The reason this matters, is because NULL values are not included in a normal B-TREE index, but the GROUP BY has to include NULL as a grouping "value" in your query. By telling the optimizer that there are no NULLs in col it is free to use the much more efficient index (I was getting an elapsed time of almost 3.55 seconds with the FTS). This is a classic example of how metadata can influence the optimizer.

Incidentally, this is obviously a 10g or 11g database, because it uses the HASH GROUP BY algorithm, instead of the older SORT (GROUP BY) algorithm.

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@APC - It's dcp, not Dep :) –  dcp Feb 2 '10 at 17:02
1  
@dcp - sorry, I need to eat more carrots. I have corrected my bloomer. –  APC Feb 2 '10 at 17:05
    
No problem. Hey, at least you didn't type "Dope" :). –  dcp Feb 2 '10 at 18:01
    
Thanks! Accepted this answer as it provides the details about the reasons for this behavior. –  Peter Lang Feb 4 '10 at 7:28
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UPDATE: Try making the col column NOT NULL. That is the reason it's not using the index. When it's not null, here's the plan.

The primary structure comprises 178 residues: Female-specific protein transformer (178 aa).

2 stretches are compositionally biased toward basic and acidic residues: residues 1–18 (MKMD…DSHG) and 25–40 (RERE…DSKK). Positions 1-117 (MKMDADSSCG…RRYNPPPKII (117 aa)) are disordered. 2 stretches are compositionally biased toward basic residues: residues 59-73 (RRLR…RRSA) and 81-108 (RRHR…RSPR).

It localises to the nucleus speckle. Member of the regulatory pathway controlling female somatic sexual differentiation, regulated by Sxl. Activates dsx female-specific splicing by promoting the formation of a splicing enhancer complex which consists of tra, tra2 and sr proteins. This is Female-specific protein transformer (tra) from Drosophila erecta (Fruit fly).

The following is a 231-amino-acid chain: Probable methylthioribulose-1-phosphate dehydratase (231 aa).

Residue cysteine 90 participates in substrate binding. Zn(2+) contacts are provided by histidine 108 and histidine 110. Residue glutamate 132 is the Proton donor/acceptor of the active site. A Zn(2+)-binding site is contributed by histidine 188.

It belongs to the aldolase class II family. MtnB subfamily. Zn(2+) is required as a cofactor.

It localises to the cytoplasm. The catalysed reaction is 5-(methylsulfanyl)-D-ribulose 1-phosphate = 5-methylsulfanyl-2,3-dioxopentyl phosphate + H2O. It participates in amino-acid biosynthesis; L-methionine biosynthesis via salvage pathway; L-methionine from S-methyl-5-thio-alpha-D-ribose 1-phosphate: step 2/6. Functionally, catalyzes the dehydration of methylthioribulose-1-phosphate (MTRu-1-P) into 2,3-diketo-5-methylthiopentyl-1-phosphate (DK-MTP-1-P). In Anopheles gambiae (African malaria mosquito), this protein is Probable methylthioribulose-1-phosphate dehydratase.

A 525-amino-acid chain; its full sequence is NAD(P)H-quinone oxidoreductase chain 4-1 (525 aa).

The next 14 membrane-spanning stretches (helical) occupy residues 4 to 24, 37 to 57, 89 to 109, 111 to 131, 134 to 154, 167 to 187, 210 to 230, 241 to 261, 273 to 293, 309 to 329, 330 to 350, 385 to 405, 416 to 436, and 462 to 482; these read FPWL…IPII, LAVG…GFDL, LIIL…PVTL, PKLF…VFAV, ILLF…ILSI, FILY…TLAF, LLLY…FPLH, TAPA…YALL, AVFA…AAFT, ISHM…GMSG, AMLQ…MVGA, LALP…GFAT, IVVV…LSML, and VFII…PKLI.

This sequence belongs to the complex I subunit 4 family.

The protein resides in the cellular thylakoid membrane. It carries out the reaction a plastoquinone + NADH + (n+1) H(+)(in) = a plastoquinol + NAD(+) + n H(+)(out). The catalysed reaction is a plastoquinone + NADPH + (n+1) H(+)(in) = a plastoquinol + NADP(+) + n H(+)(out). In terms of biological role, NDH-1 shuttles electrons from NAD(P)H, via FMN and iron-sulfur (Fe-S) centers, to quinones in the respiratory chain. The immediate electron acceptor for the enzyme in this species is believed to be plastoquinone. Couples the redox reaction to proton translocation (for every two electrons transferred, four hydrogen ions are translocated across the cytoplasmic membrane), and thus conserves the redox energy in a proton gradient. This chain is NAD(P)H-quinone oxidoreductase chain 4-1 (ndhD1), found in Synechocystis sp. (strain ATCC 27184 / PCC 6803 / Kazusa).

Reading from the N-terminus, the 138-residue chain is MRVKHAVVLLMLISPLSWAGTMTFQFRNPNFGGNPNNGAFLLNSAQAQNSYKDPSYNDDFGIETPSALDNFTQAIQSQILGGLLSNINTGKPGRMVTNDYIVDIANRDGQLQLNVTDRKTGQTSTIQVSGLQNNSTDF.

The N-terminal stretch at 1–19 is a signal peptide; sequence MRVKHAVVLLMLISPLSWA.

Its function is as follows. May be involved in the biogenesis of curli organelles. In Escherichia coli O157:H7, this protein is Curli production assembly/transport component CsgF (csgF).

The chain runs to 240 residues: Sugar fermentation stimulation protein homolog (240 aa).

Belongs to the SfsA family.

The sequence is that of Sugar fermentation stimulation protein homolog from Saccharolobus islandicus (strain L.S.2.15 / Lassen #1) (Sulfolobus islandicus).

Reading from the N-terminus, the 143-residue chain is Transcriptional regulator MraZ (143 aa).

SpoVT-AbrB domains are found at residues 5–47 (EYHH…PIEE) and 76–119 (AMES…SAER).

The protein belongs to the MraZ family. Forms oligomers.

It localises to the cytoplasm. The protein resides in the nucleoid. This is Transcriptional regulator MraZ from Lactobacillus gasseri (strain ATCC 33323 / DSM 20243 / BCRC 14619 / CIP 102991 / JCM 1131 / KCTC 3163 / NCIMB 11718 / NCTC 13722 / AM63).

SELECT STATEMENT, GOAL = ALL_ROWS           69  10  30
                    HASH GROUP BY           69  10  30
 INDEX FAST FULL SCAN   SANDBOX TEST_INDEX  56  98072   294216

If the optimizer determines that it's more efficient NOT to use the index (maybe due to rewriting the query), then it won't. Optimizer hints are just that, namely, hints to tell Oracle an index you'd like it to use. You can think of them as suggestions. But if the optimizer determines that it's better not to use the index (again, as result of query rewrite for example), then it's not going to.